What is cool-climate wine?

You may have heard the term “cool climate” applied to Ontario wines. Predictably, this term refers to the temperature in which grapes are grown—which greatly affects the wine that ends up in the bottle. And, let’s face it, Ontario is pretty much as cool as it gets.

While grapes grown in the world’s warm regions ripen quickly and make for sweet, big wines that are low in acid and high in alcohol, the grapes grown in cooler regions (such as Ontario, Germany or northern France) ripen and accumulate their flavour slowly. The wines tend to be complex and balanced, with higher acidity and more mineral flavours—making them the most food-friendly wines in the world.

Why so food-friendly? It’s simple: Wines that have complex flavours and higher acidity help to accent the flavours in the food you’re eating.

Certain grape varieties built their centuries of history on being grown in cooler temperatures; these include Pinot Noir, Gamay Noir, Chardonnay, Riesling and Cabernet Franc. A cooler climate allows the particular character of each varietal to show through, in table wines, sparkling wines and dessert wines. Many of these varietals have already attracted a loyal following in Ontario.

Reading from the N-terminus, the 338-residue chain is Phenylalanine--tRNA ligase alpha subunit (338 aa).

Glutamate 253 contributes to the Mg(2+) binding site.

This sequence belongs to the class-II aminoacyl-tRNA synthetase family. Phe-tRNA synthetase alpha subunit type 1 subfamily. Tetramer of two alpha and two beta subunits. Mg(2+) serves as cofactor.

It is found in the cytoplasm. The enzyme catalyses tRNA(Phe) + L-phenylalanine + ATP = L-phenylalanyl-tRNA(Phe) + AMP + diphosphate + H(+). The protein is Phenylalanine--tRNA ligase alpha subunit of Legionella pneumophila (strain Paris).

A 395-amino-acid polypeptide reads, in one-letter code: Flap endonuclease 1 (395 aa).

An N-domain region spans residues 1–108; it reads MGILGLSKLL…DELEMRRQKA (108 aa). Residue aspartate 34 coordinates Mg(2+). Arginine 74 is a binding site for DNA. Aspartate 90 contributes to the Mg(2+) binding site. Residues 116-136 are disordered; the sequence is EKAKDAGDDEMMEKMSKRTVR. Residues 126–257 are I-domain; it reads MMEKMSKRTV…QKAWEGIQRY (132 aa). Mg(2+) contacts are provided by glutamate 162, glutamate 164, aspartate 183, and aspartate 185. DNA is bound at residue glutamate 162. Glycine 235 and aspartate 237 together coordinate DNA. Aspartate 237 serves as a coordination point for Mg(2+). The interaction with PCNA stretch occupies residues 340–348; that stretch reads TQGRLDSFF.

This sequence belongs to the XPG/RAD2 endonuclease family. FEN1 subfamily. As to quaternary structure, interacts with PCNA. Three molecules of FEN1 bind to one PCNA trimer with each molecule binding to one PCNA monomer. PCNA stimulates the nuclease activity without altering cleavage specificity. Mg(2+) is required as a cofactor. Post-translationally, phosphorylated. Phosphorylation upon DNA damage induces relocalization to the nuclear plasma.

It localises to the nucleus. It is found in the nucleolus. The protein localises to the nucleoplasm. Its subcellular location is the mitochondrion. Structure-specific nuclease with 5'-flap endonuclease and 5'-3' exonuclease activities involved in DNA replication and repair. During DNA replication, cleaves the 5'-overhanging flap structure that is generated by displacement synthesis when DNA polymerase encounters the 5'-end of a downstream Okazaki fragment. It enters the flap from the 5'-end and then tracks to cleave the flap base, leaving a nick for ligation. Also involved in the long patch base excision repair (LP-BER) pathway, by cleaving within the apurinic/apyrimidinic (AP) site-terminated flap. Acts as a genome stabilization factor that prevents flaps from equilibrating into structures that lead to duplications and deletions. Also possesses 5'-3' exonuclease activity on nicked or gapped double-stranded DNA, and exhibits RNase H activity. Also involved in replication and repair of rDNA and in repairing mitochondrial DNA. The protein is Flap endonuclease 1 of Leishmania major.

Of course, even within a single winemaking region, climate is only one of the many factors at play. But it’s a good place to start when you’re discovering wine country, trying to put your finger on just what it is that makes our wines special.

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